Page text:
On June 26, the Federal Communications Commission (FCC) and Federal Trade Commission (FTC) established a Do-Not-Call (DNC) registry. By mid-August, 30 million consumers who do not want their phones to ring with credit card offers and other solicitations had added their phone numbers to a national database; the FTC expects the registry to contain 60 million numbers by the time it goes into effect.
Starting Oct. 1, companies are prohibited from calling phone numbers on the DNC list for five years.
There are a few exemptions:
- Calls made by or on behalf of non-profit organizations or political organizations
- Telephone surveys (provided they don’t turn into solicitations)
- Calls made to consumers with whom a company has had a prior business relationship in the past 18 months
- Calls made to consumers who have filled out an application or asked a business about its products or services in the last three months.
Comply or Face Costly Fines
Businesses that do not comply with the new DNC regulations face stiff penalties ― as much as $11,000 per violation.
“The [penalty] amount depends on whether a company is a first-time violator or whether they’ve called before and ignored federal, state or their own DNC lists,” explains Cathy McFarlane of the FTC’s Office of Public Affairs.
There is also a cost to businesses just to comply. Businesses that do any kind of phone solicitation must periodically buy the DNC list to strip opt-out consumers from their call lists. States also have individual DNC lists, and they have 18 months to fold them into the national registry.
Some state lists will merge with the national list on Oct. 1. In the meantime, business owners must continue to buy local DNC lists from their state’s department of commerce. Also, individual businesses have to maintain lists of consumers who ask not to be contacted by their companies.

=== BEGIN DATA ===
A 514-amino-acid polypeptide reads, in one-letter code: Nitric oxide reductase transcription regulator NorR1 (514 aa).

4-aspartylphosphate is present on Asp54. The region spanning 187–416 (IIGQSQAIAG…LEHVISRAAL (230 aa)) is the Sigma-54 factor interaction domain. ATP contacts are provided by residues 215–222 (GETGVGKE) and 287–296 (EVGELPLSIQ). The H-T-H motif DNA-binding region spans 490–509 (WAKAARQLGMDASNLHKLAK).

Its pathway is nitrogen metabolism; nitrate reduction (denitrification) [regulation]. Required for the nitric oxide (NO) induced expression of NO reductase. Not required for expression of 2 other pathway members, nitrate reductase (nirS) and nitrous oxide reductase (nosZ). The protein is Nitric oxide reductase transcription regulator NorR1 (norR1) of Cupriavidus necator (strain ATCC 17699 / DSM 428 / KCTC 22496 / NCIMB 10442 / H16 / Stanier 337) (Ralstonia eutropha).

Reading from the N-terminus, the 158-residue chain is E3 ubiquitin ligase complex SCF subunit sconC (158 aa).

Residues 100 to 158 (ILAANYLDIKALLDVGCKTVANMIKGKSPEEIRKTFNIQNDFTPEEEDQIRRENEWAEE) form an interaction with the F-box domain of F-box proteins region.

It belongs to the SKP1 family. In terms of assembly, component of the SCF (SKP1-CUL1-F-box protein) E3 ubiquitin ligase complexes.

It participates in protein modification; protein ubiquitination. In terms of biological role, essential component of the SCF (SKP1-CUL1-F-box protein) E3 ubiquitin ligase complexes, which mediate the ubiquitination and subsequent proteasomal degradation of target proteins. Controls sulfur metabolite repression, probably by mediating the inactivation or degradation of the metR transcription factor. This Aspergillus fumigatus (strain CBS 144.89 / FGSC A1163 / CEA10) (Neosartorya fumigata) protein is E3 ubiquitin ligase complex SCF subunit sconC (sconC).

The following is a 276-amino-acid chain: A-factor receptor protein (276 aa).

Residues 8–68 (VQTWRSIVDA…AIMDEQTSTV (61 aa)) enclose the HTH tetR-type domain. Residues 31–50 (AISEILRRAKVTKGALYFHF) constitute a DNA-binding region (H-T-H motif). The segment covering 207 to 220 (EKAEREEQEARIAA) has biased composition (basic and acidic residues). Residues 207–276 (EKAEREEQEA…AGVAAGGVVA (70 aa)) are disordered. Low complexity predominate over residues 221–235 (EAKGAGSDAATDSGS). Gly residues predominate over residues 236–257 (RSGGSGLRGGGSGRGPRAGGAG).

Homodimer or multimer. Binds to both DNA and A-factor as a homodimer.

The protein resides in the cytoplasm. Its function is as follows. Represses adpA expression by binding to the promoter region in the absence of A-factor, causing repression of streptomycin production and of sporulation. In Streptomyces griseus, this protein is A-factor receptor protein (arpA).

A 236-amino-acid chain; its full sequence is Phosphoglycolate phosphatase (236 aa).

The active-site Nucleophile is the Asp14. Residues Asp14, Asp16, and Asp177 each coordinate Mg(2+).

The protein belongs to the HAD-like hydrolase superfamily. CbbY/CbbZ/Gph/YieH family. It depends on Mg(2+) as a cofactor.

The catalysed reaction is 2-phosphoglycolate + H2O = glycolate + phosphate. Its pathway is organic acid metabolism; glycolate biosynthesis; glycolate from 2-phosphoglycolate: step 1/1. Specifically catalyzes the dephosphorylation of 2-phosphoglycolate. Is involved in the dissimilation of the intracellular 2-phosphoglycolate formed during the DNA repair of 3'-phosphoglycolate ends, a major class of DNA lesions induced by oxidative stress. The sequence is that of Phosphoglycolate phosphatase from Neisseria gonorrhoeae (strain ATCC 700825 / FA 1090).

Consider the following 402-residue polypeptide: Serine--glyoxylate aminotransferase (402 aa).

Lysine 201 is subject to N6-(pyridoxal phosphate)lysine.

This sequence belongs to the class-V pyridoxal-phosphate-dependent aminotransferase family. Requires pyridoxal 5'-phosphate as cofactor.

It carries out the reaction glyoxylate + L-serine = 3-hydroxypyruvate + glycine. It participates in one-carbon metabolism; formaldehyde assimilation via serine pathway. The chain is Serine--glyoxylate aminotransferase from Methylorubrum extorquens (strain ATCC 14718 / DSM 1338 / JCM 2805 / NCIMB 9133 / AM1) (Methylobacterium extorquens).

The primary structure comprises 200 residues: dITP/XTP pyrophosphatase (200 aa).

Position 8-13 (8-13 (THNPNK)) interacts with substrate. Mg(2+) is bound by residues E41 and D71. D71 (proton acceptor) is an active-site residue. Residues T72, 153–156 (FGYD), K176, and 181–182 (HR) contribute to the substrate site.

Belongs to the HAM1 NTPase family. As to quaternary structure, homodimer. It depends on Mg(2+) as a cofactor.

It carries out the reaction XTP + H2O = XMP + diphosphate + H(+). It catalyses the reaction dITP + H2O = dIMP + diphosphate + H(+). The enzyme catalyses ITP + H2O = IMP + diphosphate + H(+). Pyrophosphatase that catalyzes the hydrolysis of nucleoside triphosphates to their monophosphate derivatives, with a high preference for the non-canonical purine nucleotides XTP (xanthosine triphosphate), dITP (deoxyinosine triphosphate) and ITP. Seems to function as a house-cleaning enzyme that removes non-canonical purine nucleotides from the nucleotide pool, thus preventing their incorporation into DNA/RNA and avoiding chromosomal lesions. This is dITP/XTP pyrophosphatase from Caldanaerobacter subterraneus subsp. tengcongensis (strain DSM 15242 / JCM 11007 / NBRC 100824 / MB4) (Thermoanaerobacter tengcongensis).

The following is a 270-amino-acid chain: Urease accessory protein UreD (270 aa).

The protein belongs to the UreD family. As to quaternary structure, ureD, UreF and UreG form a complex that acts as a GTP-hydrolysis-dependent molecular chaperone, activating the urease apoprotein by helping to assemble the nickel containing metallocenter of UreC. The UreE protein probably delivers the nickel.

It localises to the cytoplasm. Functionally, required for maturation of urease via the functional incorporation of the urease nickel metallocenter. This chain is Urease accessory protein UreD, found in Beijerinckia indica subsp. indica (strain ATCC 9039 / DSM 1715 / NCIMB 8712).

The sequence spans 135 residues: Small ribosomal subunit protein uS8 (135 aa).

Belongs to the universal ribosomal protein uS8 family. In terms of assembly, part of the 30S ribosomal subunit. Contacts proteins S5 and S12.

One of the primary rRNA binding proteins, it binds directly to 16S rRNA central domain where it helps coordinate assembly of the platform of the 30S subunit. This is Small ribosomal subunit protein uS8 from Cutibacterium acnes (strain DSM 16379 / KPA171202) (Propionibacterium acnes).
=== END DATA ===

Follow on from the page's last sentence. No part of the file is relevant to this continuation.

Prices vary for state DNC lists. The FTC has set fees for businesses to buy the national list at $25 per area code (the first five area codes are free), up to maximum annual fee of $7,375.
While most home building contractors do not use phone solicitation, the DNC regulations are a concern for builders in certain markets and for specialty remodelers who have traditionally used the phone to find prospects.
“It’s a big deal for those who are slow to buy, especially active adult buyers,” says Jim Lesinski, vice president of sales and marketing for Del Webb Corporation. The Bloomfield, MI-based builder/developer maintains call centers to field inquiries from prospects and follow up with them after they’ve visited its active adult communities. “We’re tying the Do-Not-Call list into our customer relationship management systems,” says Lesinski.
Marketing Mix Pays Off
Some specialty remodelers are already using alternate marketing methods. “We got away from cold calling years ago,” says Dan Betz, president and CEO of USA Deck in Woodbridge, VA. The company leaves brochures at homes that don’t have decks (it pinpoints them ahead of time with aerial photography), and then knocks on doors or sometimes calls to set up appointments with home owners who express interest in its deck components.
Likewise, at Case Design/Remodeling, Inc., which has a handyman division, “we do outbound calls only to our client base to keep in touch with them,” says Mark Richardson, president of the Bethesda, MD, company. “We have not noticed any effect [from the DNC regulations], but it will be interesting to see how they impact the remodeling community.”
Using diverse marketing strategies makes good business sense no matter what you build or remodel. Direct-mail, radio and television spots; newspaper and magazine ads; newsletters; job-site and truck signage; a strong Web presence; charity events and home parades are several effective ways to get your name in front of the public.